Earlier this month I had the opportunity to visit Tanzania in East Africa with ActionAid to view a range of projects in the country which focus on the empowerment of women and their increasing involvement in private sector businesses.
In the town of Bagamoyo, on the coast, I visited a group of women who run a small business harvesting seaweed.
The income from the sale of this seaweed means that these entrepreneurs are able to double their income from around 40p per day, to 80p per day.
While this may not seem like a huge amount, this supplementary income enabled these women to send their children to school for the first time and to feed their families properly.
The women told me that an enterprise like this boosts their self-esteem and confidence, and affects their relationships more generally in their families and communities.
For a country like Tanzania, support for the improvement of healthcare systems and educational provision is crucial, but it is also crucial that we empower people and give them the power to build themselves a better standard of living.
Through doing this we can help to contribute towards the economic growth and social empowerment which is so vital for countries like Tanzania.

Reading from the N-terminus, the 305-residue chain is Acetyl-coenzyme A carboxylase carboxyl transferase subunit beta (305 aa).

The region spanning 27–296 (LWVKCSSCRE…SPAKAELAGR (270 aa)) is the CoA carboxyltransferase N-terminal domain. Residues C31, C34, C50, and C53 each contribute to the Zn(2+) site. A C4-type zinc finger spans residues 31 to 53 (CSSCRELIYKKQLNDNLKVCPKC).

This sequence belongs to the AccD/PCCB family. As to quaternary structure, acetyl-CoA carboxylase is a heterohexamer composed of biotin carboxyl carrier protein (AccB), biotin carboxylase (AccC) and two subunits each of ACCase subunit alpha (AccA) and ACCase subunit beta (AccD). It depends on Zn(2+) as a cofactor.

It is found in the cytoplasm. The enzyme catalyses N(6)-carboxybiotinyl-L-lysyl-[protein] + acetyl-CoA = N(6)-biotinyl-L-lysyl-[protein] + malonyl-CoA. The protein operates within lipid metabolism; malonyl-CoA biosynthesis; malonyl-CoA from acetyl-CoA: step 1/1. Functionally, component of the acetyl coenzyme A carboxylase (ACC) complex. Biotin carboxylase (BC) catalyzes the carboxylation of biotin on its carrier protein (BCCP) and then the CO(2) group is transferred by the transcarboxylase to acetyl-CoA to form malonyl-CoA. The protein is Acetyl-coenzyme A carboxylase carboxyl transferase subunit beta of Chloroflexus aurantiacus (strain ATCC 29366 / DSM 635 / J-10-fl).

Though it has seen strong levels of GDP growth over the past few years, the Tanzanian economy remains heavily dependent on agricultural exports, with over 80% of the population working in the agricultural sector, and 36% estimated to live below the poverty line.
Economic growth should not come just via foreign investment, but should be primarily about supporting and nurturing home-based micro and small businesses too. This type of small-scale private sector trade is vital to achieving equitable and long-lasting economic growth.
Visiting these businesses and speaking to these women I understand the huge difference which this type of economic activity can make to the lives of women and their families.
It is absolutely at the heart of the kind of development that is going to be necessary in terms of sustainable change in coastal communities like this in Tanzania.Suggest a correction